Ecclesiastes 6
International Standard VersionBerean Study Bible
1There exists another misfortune that I have observed on earth, and it is a heavy burden upon human beings: 1There is another evil I have seen under the sun, and it weighs heavily upon mankind:
2a man to whom God gives wealth, riches, and honor, so that he lacks none of his heart's desires—but God does not give him the capability to enjoy them. Instead, a stranger consumes them. This is pointless and a grievous affliction.2God gives a man riches, wealth, and honor, so that he lacks nothing his heart desires; but God does not allow him to enjoy them. Instead, a stranger will enjoy them. This is futile and a grievous affliction.
3A man might father a hundred children, and live for many years, so that the length of his life is long—but if his life does not overflow with goodness, and he doesn't receive a proper burial, I maintain that stillborn children are better off than he is, 3A man may father a hundred children and live for many years; yet no matter how long he lives, if he is unsatisfied with his prosperity and does not even receive a proper burial, I say that a stillborn child is better off than he.
4because stillborn children arrive in pointlessness, leave in darkness, and their names are covered in darkness. 4For a stillborn child enters in futility and departs in darkness, and his name is shrouded in obscurity.
5Furthermore, though they never saw the sun nor learned anything, they are more content than the other. 5The child, though neither seeing the sun nor knowing anything, has more rest than that man,
6Even if he lives a thousand years twice over without experiencing the best—aren't all of them going to the same place?6even if he lives a thousand years twice over but fails to enjoy his prosperity. Do not all go to the same place?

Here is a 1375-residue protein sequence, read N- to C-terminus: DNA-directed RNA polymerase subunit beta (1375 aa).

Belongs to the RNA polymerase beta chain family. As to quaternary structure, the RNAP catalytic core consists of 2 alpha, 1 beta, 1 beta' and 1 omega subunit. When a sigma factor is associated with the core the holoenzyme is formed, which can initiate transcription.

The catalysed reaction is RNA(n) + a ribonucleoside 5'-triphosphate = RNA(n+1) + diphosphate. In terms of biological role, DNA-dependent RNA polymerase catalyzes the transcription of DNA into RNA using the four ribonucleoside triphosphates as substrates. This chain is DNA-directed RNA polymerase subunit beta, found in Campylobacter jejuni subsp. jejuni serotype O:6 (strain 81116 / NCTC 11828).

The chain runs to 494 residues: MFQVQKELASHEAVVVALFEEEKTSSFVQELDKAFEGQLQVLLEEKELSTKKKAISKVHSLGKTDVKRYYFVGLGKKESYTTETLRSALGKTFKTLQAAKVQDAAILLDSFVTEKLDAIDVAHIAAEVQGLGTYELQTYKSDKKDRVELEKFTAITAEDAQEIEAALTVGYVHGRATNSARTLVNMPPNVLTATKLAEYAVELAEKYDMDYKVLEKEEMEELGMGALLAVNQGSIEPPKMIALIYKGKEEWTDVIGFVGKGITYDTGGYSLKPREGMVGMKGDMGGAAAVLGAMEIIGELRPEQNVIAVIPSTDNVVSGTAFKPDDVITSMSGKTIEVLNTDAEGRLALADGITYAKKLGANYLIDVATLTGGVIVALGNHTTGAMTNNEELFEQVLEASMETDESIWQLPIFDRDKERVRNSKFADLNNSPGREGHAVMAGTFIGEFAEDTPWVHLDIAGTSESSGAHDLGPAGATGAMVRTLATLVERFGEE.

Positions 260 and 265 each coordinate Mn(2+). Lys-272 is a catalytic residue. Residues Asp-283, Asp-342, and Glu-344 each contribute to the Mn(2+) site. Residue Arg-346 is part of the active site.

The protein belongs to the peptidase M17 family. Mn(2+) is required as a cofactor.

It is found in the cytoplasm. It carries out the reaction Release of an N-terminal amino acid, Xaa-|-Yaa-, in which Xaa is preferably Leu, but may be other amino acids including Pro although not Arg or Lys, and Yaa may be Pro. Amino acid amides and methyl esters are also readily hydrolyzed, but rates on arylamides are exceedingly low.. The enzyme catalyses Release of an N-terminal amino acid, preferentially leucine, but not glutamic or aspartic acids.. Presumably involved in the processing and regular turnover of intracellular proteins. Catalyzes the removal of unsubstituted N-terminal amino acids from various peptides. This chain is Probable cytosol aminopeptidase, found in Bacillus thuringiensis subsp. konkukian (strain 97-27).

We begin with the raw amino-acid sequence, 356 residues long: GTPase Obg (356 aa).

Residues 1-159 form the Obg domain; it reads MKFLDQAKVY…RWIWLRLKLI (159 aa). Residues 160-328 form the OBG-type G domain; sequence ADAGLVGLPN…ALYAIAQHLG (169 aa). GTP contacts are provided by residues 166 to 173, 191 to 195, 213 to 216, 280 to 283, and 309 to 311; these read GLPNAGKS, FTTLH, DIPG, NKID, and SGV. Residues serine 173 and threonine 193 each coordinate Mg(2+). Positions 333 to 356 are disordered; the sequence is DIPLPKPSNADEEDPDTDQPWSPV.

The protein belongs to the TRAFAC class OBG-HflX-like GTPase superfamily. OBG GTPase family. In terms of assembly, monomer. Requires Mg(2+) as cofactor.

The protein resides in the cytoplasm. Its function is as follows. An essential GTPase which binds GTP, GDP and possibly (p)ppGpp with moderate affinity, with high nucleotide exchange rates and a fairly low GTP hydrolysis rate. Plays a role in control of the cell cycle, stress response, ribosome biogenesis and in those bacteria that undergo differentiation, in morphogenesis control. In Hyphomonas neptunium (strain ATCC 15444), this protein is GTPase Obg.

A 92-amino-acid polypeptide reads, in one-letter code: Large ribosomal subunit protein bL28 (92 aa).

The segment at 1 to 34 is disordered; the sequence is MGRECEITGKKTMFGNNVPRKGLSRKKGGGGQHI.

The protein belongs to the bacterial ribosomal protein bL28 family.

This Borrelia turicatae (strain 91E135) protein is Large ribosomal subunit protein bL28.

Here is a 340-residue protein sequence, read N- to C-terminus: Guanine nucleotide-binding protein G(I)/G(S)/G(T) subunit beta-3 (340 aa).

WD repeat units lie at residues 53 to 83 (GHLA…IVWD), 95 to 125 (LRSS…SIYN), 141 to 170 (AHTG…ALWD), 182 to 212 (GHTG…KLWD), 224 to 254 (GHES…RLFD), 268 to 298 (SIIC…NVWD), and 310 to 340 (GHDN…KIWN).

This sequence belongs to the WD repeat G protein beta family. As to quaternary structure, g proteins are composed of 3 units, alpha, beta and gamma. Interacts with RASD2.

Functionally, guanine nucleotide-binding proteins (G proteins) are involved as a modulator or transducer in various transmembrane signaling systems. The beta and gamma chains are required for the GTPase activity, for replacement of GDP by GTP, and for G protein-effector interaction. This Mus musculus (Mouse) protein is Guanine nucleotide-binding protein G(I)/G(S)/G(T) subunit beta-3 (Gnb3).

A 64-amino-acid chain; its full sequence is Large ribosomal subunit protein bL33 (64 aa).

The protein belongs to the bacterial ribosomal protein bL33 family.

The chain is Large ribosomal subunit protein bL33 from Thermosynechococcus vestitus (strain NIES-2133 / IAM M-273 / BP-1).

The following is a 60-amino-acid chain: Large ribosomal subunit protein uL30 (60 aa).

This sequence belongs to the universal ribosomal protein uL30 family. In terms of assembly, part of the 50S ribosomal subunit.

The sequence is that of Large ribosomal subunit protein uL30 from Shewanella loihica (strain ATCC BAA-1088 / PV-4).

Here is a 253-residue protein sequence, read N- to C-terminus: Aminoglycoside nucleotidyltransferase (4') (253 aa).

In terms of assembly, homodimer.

7Every person works for his own self-interests, but his desires remain unsatisfied.7All a man’s labor is for his mouth, yet his appetite is never satisfied.
8For what advantage has the wise person over the fool? What advantage does the poor man have in knowing how to face life? 8What advantage, then, has the wise man over the fool? What gain comes to the poor man who knows how to conduct himself before others?
9It is better to focus on what you can see than to meander after your self-interest; this also is pointless and a chasing after wind.9Better what the eye can see than the wandering of desire. This too is futile and a pursuit of the wind.
10Whatever exists has been named already; people know what it means to be human— and a person cannot defeat one who is more powerful than he.10Whatever exists was named long ago, and what happens to a man is foreknown; but he cannot contend with one stronger than he.
11Because many words lead to pointlessness, how do people benefit from this?11For the more words, the more futility—and how does that profit anyone?
12Who knows what is best for people in this life, every day of their pointless lives that they pass through like a shadow? Who informs people on earth what will come along after them?12For who knows what is good for a man during the few days in which he passes through his fleeting life like a shadow? Who can tell a man what will come after him under the sun?
The Holy Bible: International Standard Version® Release 2.1 Copyright © 1996-2012 The ISV Foundation
The Berean Bible (Berean Study Bible (BSB) © 2016, 2018 by Bible Hub and Berean.Bible. Used by Permission. All rights Reserved.
Ecclesiastes 5
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